http://awk.info/?awk1line

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2.4 years ago
Shicheng Guo ★ 8.8k
for i in {1..22} X Y MT
do
echo "chr$i $i" > chr_name_conv.txt
bcftools annotate --rename-chrs chr_name_conv.txt Schrodi_IL23_IL17_combined_RECAL_SNP_INDEL_variants.VA.chr$i.vcf.gz -Oz -o Schrodi_IL23_IL17_combined_RECAL_SNP_INDEL_variants.VA.chr$i.Minimac4.vcf.gz
tabix -p vcf Schrodi_IL23_IL17_combined_RECAL_SNP_INDEL_variants.VA.chr$i.Minimac4.vcf.gz
done
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This has already been addressed by the comment to the most popular answer (C: VCF files: Change Chromosome Notation) - I don't see why this is fit to be a new answer by itself.

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It fits because the original answer didn't have the for loop. Which actually saves time.

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The loop is unnecessary for a single VCF file. Plus, this is an inefficient loop that renames chromosome by chromosome, so it wastes resources. Unnecessary and wasteful loops are shell abuse.

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It is more time efficient than echoing the 25 chromosome names:)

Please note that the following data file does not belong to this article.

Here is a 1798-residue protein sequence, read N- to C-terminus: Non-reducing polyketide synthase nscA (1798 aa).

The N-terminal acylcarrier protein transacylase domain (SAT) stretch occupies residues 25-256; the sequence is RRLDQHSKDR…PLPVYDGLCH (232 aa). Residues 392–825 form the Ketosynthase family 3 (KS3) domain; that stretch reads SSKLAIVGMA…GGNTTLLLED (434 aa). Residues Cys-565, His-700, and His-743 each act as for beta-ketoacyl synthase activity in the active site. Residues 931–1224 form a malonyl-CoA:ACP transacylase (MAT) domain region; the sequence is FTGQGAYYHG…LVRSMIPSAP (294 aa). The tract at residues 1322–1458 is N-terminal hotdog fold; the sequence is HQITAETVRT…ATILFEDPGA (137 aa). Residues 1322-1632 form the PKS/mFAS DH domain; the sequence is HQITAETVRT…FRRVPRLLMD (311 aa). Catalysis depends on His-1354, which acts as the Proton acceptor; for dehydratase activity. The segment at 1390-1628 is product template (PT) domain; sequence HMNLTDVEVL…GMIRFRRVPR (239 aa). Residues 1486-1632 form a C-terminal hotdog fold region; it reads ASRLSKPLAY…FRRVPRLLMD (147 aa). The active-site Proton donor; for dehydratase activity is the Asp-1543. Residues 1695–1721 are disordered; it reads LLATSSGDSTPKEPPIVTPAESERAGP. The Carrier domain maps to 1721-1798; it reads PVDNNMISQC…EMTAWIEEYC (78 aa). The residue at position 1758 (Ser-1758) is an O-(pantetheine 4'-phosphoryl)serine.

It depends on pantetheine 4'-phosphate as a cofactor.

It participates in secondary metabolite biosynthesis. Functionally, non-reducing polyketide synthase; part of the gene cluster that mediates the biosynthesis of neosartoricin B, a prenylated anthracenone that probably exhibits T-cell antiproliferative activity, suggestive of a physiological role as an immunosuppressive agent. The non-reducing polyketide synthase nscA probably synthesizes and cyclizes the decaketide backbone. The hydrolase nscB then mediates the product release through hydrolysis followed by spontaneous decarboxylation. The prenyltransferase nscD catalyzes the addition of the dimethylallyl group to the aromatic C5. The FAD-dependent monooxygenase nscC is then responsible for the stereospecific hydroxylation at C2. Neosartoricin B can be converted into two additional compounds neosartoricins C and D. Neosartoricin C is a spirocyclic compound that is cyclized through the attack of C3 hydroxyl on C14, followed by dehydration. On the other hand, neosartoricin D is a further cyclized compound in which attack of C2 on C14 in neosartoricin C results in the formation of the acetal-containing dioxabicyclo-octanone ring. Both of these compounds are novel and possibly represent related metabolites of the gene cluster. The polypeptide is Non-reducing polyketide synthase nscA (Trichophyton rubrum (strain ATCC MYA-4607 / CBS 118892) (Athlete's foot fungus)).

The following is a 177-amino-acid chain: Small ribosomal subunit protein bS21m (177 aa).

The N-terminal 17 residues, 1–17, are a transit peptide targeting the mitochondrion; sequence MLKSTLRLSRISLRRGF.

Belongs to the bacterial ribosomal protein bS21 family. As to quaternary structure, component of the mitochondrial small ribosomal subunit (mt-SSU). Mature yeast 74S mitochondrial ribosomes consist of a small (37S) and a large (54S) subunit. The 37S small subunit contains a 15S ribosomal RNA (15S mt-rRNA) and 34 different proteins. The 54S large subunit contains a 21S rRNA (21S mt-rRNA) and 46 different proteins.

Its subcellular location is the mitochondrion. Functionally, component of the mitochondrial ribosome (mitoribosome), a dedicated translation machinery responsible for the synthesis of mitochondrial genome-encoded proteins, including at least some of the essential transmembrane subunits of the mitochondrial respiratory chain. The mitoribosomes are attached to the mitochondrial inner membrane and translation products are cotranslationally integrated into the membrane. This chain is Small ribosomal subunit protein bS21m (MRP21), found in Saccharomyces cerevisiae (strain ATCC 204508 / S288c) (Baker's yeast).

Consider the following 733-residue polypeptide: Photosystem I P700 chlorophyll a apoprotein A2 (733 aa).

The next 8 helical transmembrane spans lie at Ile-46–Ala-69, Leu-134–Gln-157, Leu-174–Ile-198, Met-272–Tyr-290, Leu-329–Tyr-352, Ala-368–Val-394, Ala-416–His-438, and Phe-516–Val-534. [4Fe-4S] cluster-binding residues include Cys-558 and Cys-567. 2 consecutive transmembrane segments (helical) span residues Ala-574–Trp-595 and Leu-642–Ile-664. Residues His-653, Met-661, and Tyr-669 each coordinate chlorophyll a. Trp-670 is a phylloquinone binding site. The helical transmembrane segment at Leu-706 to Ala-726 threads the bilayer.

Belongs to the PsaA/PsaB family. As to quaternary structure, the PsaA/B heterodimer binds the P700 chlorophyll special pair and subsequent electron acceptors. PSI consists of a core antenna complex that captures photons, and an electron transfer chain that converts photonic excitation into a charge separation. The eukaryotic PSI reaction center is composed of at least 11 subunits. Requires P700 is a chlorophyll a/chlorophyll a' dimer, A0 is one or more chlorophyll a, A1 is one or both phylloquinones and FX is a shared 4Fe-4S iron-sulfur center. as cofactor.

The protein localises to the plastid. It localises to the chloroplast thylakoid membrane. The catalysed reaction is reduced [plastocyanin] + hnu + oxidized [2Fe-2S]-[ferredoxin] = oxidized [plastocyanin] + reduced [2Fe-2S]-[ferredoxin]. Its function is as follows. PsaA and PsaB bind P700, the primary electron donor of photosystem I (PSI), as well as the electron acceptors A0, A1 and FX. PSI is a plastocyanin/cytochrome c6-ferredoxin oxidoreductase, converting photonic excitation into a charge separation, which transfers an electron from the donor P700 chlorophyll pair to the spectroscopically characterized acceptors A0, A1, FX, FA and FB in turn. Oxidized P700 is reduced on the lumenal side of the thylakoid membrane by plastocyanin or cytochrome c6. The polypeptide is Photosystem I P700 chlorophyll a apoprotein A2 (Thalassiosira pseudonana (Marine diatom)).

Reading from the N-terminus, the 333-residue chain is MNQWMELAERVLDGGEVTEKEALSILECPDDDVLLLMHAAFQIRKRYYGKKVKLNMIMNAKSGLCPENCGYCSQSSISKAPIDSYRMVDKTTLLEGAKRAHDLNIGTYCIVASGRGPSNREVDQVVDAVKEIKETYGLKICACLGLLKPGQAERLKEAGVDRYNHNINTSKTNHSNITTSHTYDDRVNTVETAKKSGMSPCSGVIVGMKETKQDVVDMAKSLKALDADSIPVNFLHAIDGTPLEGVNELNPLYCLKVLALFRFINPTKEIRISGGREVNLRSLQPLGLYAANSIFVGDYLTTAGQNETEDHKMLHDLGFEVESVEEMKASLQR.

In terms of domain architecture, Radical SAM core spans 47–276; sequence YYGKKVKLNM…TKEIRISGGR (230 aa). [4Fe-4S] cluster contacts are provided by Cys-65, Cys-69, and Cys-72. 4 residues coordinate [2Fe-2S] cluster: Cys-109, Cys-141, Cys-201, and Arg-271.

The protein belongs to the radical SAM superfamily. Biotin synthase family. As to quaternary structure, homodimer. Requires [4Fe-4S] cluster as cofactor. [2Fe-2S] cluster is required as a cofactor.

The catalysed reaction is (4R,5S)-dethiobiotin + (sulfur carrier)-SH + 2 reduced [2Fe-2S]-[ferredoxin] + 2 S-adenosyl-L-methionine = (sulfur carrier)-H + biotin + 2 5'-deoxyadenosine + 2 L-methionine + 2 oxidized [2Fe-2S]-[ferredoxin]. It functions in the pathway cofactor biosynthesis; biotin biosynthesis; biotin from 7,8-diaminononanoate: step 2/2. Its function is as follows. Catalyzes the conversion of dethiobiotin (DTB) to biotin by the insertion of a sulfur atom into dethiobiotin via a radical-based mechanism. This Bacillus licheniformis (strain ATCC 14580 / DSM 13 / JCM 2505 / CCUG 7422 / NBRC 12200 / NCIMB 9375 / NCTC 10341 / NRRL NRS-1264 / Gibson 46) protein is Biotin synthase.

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No it's not. Querying a large VCF file 25 times is a LOT more inefficient than typing 25 brief lines or using xargs/parallel instead of the for loop.

That loop is a disaster.

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2.2 years ago

I had this problem before and I was able to fix it while running some filters to the file. If you are performing any sort of filtering on those VCF files you could use:

sed 's:chr::g'

Example:

vcftools --gzvcf sample.vcf.gz --keep sample_list.txt --mac 1 --recode-to-stream | sed 's:chr::g' | bgzip -c > new_sample.vcf.gz
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3.6 years ago
Alex • 0

Next to the above answers, this resource might be helpful: mappings between common notations (UCSC, Ensembl, Gencode) https://github.com/dpryan79/ChromosomeMappings

You can use this together with

awk 'NR==FNR{map[$1]=$2;next} { for (i=1;i<=NF;i++) $i=($i in map ? map[$i] : $i) } 1' mapping_file.txt input.vcf > output.vcf

to batch rename between common chromosomal notations.